Border authorities struggle to get a grip on the slimy business of ‘aquatic cocaine’

Smugglers recently got busted for smuggling $3.7m of dried fish bladders out of Mexico -- and things are bound to get bladder before the get better.

June 19, 2019

In recent years, authorities at the US-Mexican border have reeled in several suspicious smugglers carrying concealed kilos.

Just last month, Quartz reports, a California sheriff pulled over 2 men smuggling 104 pounds of premium product worth as much as $3.7m.

But these smugglers weren’t carrying cocaine or fentanyl. They were smuggling something slimier: fish bladders.

The bladder boom

The bladder of the totoaba, a giant fish found only in Mexico’s Sea of Cortez, sells for up to $80k per kilo (which, according to the ultimate street drug price authority, Quora, is more than cocaine in many US cities).

Totoaba bladders — which can sell for as much as $137k apiece — are called the “Mercedes Benz of dried fish” in Hong Kong, where they’re prized as a soup ingredient for their alleged anti-aging properties.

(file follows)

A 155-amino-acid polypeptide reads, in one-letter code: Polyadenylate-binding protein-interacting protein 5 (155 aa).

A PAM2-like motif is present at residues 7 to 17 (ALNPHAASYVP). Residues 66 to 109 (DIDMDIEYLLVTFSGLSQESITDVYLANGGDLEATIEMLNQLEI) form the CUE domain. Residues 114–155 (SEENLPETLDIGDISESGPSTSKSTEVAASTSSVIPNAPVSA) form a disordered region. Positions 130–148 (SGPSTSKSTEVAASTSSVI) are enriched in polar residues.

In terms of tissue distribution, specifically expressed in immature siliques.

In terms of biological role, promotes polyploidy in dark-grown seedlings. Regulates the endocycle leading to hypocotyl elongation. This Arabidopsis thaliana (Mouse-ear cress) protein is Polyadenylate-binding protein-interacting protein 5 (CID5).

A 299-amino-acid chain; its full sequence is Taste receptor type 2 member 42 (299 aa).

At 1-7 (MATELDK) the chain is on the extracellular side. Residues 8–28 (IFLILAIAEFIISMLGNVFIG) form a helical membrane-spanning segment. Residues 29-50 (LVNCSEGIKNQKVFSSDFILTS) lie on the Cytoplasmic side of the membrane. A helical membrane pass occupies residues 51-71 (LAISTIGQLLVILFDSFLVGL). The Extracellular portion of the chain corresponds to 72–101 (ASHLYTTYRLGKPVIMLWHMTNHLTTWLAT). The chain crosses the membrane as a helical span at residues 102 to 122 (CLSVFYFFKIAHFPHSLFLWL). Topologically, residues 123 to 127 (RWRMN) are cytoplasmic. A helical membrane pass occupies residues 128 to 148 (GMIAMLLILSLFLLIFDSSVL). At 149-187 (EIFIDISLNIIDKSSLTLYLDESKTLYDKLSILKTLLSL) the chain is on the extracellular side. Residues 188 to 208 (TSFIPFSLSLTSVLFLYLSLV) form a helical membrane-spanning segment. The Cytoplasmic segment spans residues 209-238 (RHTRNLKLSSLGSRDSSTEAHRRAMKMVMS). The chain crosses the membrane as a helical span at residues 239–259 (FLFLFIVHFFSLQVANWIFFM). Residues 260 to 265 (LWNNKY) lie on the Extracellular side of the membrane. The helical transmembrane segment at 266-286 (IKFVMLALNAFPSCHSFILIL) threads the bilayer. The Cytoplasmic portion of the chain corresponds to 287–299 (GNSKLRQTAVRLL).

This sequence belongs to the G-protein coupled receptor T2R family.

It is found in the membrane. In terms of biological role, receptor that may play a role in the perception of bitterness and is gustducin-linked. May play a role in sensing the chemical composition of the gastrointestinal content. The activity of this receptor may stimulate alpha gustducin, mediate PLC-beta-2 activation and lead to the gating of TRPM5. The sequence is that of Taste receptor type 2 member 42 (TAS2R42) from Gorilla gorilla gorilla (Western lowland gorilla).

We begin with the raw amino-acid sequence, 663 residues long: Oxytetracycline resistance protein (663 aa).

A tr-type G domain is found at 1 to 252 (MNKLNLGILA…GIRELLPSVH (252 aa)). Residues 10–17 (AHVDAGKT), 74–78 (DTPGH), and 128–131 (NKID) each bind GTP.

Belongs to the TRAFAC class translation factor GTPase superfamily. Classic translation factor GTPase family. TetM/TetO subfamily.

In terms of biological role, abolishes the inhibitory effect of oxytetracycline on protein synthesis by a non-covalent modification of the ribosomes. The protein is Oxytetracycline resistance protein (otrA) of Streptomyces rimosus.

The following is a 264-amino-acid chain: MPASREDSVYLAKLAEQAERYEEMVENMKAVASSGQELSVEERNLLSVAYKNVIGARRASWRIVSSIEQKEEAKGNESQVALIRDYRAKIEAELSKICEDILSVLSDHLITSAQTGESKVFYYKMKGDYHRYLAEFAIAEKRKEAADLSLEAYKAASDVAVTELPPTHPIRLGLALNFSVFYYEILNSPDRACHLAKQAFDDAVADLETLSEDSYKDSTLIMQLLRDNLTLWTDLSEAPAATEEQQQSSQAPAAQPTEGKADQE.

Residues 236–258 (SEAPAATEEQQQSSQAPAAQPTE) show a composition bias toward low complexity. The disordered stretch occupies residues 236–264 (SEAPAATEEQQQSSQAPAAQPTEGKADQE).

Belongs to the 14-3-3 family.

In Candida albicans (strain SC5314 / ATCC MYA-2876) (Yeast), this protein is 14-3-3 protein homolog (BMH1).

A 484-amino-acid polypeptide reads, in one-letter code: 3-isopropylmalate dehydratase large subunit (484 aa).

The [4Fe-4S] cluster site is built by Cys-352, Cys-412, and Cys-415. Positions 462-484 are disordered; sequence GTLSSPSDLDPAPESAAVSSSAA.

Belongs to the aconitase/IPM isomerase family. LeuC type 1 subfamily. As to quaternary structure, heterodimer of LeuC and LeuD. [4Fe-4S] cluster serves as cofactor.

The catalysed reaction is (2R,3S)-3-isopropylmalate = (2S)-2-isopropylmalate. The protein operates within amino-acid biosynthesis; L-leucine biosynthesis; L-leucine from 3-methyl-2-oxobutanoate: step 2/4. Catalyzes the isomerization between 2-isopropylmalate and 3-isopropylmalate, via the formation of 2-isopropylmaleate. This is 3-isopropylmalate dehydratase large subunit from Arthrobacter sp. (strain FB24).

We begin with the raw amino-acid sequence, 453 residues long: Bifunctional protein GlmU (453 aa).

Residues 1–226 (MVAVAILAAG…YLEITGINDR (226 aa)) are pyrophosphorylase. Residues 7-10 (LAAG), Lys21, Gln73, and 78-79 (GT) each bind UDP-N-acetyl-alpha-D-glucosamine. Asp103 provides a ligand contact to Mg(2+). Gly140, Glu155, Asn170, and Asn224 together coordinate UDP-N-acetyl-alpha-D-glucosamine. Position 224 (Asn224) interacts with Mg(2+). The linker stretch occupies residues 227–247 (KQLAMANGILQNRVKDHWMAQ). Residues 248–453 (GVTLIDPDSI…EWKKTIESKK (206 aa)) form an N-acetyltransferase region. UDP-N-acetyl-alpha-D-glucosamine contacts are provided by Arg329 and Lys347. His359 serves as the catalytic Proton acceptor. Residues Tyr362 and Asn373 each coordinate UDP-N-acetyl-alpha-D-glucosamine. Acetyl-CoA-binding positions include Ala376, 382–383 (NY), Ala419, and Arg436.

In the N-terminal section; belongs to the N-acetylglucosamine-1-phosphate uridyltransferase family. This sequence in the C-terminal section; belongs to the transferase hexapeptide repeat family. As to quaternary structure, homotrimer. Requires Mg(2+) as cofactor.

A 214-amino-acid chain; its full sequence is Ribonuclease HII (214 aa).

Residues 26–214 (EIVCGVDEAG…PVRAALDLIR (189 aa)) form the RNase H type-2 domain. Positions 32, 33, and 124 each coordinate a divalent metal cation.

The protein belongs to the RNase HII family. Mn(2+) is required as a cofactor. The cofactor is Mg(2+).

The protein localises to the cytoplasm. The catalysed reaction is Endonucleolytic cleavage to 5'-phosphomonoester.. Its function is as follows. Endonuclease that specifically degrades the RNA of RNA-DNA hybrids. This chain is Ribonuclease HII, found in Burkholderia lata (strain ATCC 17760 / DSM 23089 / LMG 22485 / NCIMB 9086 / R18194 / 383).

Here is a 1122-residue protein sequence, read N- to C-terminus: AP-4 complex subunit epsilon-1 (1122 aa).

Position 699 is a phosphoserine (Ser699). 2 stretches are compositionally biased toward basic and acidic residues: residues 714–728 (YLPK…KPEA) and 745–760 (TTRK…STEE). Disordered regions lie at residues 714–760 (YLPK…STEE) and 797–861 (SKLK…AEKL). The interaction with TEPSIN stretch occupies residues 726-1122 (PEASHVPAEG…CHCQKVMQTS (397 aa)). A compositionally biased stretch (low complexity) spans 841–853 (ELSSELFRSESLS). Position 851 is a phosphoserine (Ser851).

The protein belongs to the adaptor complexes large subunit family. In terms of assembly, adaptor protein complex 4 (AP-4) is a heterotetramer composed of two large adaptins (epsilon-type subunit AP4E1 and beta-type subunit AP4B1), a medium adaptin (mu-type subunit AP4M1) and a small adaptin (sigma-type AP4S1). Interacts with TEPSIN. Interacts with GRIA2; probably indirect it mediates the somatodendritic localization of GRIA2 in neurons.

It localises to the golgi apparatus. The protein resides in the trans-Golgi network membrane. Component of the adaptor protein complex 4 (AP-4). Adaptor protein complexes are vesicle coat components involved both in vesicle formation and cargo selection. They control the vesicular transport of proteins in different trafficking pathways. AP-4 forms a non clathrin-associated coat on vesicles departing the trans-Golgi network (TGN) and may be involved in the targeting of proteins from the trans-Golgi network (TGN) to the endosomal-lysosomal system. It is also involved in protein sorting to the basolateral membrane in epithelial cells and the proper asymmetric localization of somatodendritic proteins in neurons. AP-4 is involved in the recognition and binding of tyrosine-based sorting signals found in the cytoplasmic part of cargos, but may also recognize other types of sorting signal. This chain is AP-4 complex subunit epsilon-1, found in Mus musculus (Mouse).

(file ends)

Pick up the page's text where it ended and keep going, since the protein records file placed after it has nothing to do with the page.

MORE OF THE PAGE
But there’s a dark side to the bladder boom

Chinese bladder barons only set their sights on totoabas after they’d battered the bladders of Chinese yellow croakers to the brink of extinction.

Today, totoaba are severely endangered, and the booming bladder black market is threatening to wipe out the species (along with vaquitas, Mexican porpoises that are even more critically endangered). 

Plus, since the Sinaloa cartel — the world’s most dangerous drug-trafficking criminal group — recently invested in the totoaba trade, the business of the bladder is bound to get even badder.

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